Lewis’ Topographical Dictionary Ireland comprises of several counties, cities, boroughs, parish and villages – with historical and statistical descriptions – of Ireland.
ContentFAUGHANVALE, a parish, in the barony of TIRKEERAN county of LONDONDERRY, and province of ULSTER, 8 miles (S. E.) from Londonderry city, on the mail coach road to Coleraine ; containing 6218 inhabitants.
This parish, which is bounded on. the north by Lough Foyle, comprises, according to the Ordnance survey, 18,582.25 statute acres, the greater portion of which was granted in 1609, by Jas. I., to the Grocers' Company of London, who in 1619 erected a strong and handsome castle, surrounded by a bawn, in which they placed a powerful garrison. In the war of 1641 this castle sustained a siege for several months and resolutely held out against the parliamentarians till the garrison was relieved; it was again besieged and finally taken and dismantled by the parliament; the ruins were standing till 1823, when they were removed, and the present glebe-house erected on the site. Of the remainder of the parish, part is held in perpetuity equally by Lesley Alexander, Esq., and the heirs of the late Sir Wm. Ponsonby, who pay a chief rent of £200 per ann. to the Goldsmiths Company ; part belongs to Major Scott, part to the see of Derry, and a few of the native townlands in the Grocers' proportion to the Marquess of Londonderry. The land is generally fertile, especially round the villages of Faughanvale and Muff, and the system of agriculture has been greatly improved under the auspices of the North West Agricultural Society, arid the gentry resident in the district. Many thousand acres of bog and waste land have been reclaimed and brought into profitable cultivation ; the lands are well drained and fenced, and there are extensive and flourishing plantations, exclusively of the ancient oak woods of Walworth, which are principally in this parish. At Creggan and Tullynee are quarries of excellent slate, but they are only partially worked, and principally for flags and tombstones.
The principal seats are Willsborough, that of Major Scott; Boyle Park, of Lesley Alexander, Esq. ; Campsey, of J. Quin, Esq. ; Creggan, of T. Major, Esq. ; Coolafeeney, of T. Becky, Esq. ; Muff House, of the Rev. J. Christie ; and Tullybrisland, of T. Major, Esq.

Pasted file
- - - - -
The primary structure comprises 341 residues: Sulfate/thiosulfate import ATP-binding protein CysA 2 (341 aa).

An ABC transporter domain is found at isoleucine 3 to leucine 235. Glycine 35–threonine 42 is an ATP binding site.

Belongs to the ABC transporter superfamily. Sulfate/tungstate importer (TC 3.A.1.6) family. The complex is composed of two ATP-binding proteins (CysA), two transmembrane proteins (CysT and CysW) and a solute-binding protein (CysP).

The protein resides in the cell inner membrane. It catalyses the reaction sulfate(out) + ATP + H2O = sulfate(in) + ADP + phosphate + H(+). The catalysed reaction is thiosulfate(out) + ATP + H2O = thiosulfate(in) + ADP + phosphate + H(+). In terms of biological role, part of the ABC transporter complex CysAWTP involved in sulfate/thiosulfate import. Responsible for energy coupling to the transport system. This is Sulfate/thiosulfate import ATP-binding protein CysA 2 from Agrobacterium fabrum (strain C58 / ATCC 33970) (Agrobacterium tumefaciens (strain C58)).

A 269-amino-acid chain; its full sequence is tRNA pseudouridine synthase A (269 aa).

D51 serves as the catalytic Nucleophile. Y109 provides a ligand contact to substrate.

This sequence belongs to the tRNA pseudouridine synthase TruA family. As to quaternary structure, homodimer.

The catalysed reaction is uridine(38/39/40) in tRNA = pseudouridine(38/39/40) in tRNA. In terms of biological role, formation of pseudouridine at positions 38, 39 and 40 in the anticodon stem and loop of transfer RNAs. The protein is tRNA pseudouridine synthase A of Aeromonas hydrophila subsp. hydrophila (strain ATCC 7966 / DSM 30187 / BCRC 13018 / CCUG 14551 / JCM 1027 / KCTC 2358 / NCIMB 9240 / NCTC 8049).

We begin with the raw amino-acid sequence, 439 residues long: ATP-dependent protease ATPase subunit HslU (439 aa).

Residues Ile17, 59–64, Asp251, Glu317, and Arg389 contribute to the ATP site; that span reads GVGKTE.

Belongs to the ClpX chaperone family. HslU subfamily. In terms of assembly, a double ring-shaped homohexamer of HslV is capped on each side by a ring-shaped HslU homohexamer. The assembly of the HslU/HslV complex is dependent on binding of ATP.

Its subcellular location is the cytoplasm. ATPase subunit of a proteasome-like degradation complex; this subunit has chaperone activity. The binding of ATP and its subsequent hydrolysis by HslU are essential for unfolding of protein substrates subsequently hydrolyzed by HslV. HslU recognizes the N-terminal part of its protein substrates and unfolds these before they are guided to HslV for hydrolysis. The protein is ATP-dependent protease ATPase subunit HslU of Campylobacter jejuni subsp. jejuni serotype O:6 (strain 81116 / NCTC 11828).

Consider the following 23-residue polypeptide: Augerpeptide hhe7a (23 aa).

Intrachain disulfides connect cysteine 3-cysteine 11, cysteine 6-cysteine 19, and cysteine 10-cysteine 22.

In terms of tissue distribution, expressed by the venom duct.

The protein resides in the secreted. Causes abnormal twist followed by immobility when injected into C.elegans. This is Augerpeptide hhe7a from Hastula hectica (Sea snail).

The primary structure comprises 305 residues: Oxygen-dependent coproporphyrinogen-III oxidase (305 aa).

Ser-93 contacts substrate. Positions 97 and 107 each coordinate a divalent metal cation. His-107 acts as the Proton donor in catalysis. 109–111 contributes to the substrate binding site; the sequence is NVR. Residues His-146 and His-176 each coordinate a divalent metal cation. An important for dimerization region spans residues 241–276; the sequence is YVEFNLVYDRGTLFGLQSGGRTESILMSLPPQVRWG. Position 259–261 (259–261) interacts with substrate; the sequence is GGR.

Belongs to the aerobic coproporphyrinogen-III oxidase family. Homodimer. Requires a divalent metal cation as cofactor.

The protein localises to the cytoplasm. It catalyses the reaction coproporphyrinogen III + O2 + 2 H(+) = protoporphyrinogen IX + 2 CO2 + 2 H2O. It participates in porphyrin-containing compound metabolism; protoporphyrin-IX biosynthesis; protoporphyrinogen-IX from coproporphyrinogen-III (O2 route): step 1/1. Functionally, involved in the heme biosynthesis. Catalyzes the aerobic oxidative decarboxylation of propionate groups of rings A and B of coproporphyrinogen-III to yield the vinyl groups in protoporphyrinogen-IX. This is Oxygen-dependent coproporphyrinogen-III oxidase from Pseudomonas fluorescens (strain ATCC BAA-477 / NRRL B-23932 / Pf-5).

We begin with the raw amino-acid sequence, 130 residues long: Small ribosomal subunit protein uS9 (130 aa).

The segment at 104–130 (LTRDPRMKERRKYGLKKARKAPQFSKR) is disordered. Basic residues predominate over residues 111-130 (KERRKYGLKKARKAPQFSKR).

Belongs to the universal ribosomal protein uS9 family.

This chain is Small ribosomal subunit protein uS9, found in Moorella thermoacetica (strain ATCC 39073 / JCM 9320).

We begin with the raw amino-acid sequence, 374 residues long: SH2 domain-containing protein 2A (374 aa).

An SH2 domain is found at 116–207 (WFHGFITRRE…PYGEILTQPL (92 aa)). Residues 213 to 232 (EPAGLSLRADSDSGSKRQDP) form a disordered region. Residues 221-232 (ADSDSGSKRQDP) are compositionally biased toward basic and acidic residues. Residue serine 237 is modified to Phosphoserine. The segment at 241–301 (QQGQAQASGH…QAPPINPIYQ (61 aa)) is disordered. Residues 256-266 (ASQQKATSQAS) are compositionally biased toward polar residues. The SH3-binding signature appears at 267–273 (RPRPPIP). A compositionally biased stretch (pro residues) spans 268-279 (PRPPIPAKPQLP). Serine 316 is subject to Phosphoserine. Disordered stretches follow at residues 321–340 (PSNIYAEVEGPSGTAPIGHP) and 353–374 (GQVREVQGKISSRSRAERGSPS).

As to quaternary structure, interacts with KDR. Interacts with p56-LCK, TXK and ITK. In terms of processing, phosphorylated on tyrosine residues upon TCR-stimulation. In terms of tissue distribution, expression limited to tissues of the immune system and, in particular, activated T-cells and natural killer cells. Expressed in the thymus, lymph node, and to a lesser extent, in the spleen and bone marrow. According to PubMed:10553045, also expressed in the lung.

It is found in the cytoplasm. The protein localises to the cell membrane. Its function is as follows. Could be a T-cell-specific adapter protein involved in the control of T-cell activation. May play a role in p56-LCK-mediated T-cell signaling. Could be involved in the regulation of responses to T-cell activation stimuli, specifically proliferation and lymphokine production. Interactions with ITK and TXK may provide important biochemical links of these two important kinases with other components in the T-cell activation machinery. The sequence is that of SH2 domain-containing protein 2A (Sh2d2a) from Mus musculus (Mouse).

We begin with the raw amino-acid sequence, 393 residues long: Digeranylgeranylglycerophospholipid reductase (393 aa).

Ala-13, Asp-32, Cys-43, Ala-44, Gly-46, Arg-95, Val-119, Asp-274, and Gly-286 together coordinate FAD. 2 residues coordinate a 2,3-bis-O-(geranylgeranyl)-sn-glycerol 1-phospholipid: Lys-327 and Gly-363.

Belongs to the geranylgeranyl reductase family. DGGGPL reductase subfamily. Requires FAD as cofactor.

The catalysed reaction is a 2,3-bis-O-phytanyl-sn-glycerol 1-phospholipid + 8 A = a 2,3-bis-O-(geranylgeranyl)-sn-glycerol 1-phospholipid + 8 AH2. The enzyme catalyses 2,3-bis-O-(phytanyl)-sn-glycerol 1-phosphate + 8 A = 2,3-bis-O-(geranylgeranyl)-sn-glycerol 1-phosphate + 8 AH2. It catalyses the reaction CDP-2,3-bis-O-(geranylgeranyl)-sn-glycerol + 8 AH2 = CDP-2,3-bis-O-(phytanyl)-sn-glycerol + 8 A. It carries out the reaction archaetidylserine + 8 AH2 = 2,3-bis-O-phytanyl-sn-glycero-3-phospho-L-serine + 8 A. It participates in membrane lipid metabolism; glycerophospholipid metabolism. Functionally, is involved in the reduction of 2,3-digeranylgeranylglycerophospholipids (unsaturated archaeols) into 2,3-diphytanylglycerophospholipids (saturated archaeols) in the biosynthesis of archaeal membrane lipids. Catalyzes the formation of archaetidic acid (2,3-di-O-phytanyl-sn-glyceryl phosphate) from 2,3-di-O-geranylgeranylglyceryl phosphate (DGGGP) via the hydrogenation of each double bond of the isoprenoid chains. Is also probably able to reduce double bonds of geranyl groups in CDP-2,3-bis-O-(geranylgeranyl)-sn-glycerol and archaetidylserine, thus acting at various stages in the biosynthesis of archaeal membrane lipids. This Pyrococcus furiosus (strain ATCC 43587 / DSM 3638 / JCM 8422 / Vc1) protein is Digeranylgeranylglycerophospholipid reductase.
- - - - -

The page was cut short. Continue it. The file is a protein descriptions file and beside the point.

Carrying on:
A manorial court in which debts not exceeding 40s. are recoverable, is held at Muff for that part of the parish which belongs to the Grocers' Company.
The living is a rectory and perpetual curacy, in the diocese of Derry ; the rectory forming part of the union of Templemore and of the corps of the deanery of Derry, and the curacy in the patronage of the Dean. The tithes amount to £700, payable to the dean, and the glebe comprises 1035 statute acres The curacy was instituted in 1823 ; the stipend is £92. 6s. 2d., of which £69. 4s. 7.50d., is paid by the dean, and £23. 1s. 6.50d., from Primate Boulter's fund. The glebe-house with a glebe of 10 acres, was given to the curate by the Grocers' Company. The church, a spacious and handsome edifice, with a square tower crowned with pinnacle was built in 1821, by a loan of £1000 from the late Board of First Fruits, near the ruins of a former church built by the Grocers' Company in 1626, in the village of Muff, and about three miles distant from the ruins of the ancient parish church.
The Roman Catholic parish is co-extensive with that of the Established church; the chapel is at Creggan.
At Tullinee there is a place of worship for Presbyterians in connection with the Synod of Ulster, of the second class.v About 370 children are taught in six public schools, of which the parochial school at Muff is supported by a grant of £30 per ann from the trustees of Erasmus Smith's charity, and annual donations from the Grocers' Company and the rector; the school-house, adjoining the church, a large and handsome edifice, was erected in 1814. A school at Graceteel is under the Fishmongers' Company, who pay the whole charges for children of cottiers and one half for those of farmers on their estate; two are aided by the Marquess of Londonderry and Major Scott; and an agricultural school is supported by shareholders and subscribers, and by the labour of the scholars on the farm. There are also three private schools, in which are about 150 children, and three Sunday schools.
A valuable donation of sacramental plate and furniture for the altar and pulpit was bequeathed to the church, in 1665, by Bishop Wild, who also left £5 for the poor.